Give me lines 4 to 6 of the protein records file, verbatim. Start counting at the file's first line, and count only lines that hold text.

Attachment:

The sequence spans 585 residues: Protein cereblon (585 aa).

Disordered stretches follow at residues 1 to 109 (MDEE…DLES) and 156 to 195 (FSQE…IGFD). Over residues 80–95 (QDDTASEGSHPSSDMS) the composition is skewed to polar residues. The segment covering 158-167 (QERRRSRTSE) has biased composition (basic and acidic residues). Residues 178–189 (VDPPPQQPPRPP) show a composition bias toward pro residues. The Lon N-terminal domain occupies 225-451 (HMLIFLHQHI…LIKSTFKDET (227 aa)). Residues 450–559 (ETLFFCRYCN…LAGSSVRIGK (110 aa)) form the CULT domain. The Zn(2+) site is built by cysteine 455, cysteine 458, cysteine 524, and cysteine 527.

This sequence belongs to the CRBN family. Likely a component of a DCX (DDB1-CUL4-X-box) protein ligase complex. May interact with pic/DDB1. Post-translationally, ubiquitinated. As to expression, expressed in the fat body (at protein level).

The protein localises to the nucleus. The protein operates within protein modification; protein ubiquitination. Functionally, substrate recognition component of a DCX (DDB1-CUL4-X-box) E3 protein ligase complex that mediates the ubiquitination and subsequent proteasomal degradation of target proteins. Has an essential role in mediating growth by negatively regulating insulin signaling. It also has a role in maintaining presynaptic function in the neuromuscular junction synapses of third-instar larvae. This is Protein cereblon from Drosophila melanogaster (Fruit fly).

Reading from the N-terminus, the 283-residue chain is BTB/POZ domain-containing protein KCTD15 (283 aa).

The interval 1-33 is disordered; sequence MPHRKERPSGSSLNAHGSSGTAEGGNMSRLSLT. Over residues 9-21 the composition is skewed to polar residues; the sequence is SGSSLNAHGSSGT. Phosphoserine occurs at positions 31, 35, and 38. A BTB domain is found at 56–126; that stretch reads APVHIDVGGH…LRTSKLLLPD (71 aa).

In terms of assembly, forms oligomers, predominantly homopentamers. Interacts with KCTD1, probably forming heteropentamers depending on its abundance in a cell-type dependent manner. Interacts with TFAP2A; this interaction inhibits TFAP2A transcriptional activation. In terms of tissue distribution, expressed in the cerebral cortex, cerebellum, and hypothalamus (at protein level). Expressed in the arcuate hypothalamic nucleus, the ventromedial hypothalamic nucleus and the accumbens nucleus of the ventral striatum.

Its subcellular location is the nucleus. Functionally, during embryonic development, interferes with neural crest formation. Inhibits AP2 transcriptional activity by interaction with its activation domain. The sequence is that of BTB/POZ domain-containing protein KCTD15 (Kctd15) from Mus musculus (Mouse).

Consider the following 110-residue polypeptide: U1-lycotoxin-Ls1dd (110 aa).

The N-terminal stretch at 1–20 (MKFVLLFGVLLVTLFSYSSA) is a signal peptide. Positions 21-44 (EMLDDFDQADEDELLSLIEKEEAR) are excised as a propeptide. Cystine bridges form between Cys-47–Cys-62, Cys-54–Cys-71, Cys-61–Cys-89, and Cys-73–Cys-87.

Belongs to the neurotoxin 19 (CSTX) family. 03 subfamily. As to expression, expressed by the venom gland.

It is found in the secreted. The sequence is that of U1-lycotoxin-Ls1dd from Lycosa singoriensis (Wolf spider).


The protein localises to the nucleus. The protein operates within protein modification; protein ubiquitination. Functionally, substrate recognition component of a DCX (DDB1-CUL4-X-box) E3 protein ligase complex that mediates the ubiquitination and subsequent proteasomal degradation of target proteins. Has an essential role in mediating growth by negatively regulating insulin signaling. It also has a role in maintaining presynaptic function in the neuromuscular junction synapses of third-instar larvae. This is Protein cereblon from Drosophila melanogaster (Fruit fly).

Reading from the N-terminus, the 283-residue chain is BTB/POZ domain-containing protein KCTD15 (283 aa).

The interval 1-33 is disordered; sequence MPHRKERPSGSSLNAHGSSGTAEGGNMSRLSLT. Over residues 9-21 the composition is skewed to polar residues; the sequence is SGSSLNAHGSSGT. Phosphoserine occurs at positions 31, 35, and 38. A BTB domain is found at 56–126; that stretch reads APVHIDVGGH…LRTSKLLLPD (71 aa).